Lifespan: Up to 6 petabytes of Writes

Seagate is calling the Pulsar a 5 year drive. If you are absolutely dying to know how many writes you can do to the drive, there is a way of finding out.

Remember the sustained write figures from earlier? Seagate guarantees that you’ll be able to run at those sustained write rates for a period of 5 years before the drive dies.

I’ve done the math below:

Drive Sustained 4KB Random Write IOPS KB Written per Second # of Seconds in 5 Years (1825 days) Total Writes in 5 Years
200GB 10,500 42000 157,680,000 seconds 6167 TB
100GB 5300 21200 3113 TB
50GB 2600 10400 1527 TB

 

At 1527TB (or 1.49 petabytes) of random 4KB writes in a 5 year period, the 50GB Pulsar has a worse lifespan than Intel’s X25-E (the 64GB drive is specced at 2 petabytes of lifetime random writes).

The 200GB drive however can allegedly withstand over 6100TB (6 petabytes) of random writes before it goes to SSD heaven.

With no standardized method of testing or verifying any of these claims, we can’t do much more than take Seagate’s word for it. Given Seagate’s reputation in the industry, I’d expect that its word is worth it.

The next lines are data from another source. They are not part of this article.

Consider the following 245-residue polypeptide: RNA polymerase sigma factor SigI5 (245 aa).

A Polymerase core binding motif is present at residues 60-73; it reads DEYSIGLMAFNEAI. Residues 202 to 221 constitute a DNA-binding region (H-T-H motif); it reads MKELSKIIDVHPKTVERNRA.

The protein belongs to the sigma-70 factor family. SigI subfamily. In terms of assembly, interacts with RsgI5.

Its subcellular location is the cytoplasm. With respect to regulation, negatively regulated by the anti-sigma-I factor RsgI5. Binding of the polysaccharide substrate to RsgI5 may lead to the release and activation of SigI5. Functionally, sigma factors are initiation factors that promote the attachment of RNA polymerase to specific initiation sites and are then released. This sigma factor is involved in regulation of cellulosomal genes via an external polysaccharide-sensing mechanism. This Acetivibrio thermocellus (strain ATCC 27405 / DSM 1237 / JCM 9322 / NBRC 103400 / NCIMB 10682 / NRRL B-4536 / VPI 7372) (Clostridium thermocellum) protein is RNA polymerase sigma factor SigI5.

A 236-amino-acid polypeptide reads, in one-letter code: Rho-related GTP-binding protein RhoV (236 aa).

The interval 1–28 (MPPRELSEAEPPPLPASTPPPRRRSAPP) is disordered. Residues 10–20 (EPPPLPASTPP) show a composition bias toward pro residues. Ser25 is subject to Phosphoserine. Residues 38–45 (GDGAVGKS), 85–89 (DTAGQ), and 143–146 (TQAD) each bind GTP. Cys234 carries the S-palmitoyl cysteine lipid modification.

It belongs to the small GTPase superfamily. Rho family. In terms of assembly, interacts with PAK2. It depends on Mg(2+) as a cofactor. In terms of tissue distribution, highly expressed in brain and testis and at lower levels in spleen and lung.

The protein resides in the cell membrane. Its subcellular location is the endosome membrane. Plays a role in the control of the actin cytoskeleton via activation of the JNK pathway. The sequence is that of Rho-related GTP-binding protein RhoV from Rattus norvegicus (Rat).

Final Words

There’s little more to say about Pulsar than what I’ve already mentioned. Seagate is finally getting in the game and, at least on paper, Pulsar appears to be in the class of Intel’s X25-E.

If Seagate can deliver on its promises, this should be good. Currently the enterprise SSD market is occupied by Intel, Samsung and a bunch of other contenders with unproven track records. Using Indilinx drives in a server environment is very tempting, but also potentially dangerous. There isn’t sufficient data out there today to say how long their drives will last under constant random writes. I tend to believe Seagate when they commit to Pulsar being a 5 year drive capable of over 6PB of random writes.

Pricing is another major unknown, but I’d expect the drives to be no cheaper than Intel’s X25-E: at least $11 per GB.

Even more exciting is the promise of consumer level SSDs from Seagate, possibly as early as 2010. Western Digital is next, whom I expect to join the race in 2010 as well. Once all of the major HDD players are in the race, we’ll see some real competition in both the high end and mainstream client SSD markets.